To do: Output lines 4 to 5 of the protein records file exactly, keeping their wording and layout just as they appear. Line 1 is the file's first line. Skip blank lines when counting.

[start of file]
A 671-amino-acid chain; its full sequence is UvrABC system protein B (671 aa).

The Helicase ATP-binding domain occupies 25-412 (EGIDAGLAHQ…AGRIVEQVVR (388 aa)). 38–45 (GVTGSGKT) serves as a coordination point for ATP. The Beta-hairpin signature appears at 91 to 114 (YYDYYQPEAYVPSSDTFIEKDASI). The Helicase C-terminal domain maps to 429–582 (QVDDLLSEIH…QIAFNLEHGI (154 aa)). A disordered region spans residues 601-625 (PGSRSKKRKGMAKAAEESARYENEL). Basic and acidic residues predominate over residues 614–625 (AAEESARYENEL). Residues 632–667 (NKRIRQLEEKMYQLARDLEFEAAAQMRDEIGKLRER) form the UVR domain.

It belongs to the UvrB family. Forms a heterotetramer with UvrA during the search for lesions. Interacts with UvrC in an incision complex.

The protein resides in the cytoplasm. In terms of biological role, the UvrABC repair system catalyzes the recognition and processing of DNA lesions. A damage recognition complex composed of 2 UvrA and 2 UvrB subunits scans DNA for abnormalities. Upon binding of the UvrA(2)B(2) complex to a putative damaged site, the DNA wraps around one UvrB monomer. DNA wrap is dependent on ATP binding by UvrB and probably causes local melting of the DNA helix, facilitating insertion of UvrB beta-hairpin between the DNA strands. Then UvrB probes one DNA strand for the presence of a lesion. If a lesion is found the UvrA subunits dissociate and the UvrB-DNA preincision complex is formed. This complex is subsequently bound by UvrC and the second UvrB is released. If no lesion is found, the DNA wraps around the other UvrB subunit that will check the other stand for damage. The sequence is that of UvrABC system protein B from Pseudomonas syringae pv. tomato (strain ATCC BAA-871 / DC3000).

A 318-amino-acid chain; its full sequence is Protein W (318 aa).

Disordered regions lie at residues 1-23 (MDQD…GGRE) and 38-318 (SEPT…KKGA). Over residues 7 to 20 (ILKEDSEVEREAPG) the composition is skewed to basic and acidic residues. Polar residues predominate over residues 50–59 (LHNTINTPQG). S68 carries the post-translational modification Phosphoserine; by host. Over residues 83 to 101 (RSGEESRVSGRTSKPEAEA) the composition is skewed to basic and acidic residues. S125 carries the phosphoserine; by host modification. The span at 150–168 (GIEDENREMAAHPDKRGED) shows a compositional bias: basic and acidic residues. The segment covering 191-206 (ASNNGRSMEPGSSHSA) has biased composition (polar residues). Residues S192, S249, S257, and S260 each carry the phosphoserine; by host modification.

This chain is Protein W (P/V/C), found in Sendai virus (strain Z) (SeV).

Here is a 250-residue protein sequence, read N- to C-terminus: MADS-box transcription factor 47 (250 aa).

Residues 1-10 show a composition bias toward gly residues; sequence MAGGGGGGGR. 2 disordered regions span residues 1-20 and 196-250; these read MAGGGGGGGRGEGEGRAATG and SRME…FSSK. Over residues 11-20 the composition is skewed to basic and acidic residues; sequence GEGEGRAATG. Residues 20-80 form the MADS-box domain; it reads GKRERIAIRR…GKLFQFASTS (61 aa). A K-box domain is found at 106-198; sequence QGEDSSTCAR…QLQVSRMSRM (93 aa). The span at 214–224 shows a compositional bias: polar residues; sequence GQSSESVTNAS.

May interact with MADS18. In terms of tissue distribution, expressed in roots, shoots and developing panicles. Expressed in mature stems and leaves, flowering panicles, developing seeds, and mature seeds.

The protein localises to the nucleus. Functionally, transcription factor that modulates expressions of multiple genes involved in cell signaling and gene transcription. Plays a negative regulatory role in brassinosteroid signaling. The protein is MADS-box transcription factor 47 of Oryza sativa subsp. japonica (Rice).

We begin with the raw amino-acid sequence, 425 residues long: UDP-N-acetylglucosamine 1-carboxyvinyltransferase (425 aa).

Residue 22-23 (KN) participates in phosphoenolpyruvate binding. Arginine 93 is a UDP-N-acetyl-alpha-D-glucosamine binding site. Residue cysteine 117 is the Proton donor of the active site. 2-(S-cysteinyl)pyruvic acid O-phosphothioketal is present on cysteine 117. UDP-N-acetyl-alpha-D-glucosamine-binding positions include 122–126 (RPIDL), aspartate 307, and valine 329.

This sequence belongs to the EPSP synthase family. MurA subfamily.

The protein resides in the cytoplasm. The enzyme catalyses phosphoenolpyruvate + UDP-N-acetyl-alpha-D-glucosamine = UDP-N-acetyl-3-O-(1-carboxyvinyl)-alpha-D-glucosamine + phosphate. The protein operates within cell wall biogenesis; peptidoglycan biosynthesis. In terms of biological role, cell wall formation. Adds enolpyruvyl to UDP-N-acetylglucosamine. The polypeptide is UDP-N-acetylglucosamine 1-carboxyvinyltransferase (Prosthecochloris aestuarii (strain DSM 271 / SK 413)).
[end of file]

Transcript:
The protein resides in the cytoplasm. In terms of biological role, the UvrABC repair system catalyzes the recognition and processing of DNA lesions. A damage recognition complex composed of 2 UvrA and 2 UvrB subunits scans DNA for abnormalities. Upon binding of the UvrA(2)B(2) complex to a putative damaged site, the DNA wraps around one UvrB monomer. DNA wrap is dependent on ATP binding by UvrB and probably causes local melting of the DNA helix, facilitating insertion of UvrB beta-hairpin between the DNA strands. Then UvrB probes one DNA strand for the presence of a lesion. If a lesion is found the UvrA subunits dissociate and the UvrB-DNA preincision complex is formed. This complex is subsequently bound by UvrC and the second UvrB is released. If no lesion is found, the DNA wraps around the other UvrB subunit that will check the other stand for damage. The sequence is that of UvrABC system protein B from Pseudomonas syringae pv. tomato (strain ATCC BAA-871 / DC3000).

A 318-amino-acid chain; its full sequence is Protein W (318 aa).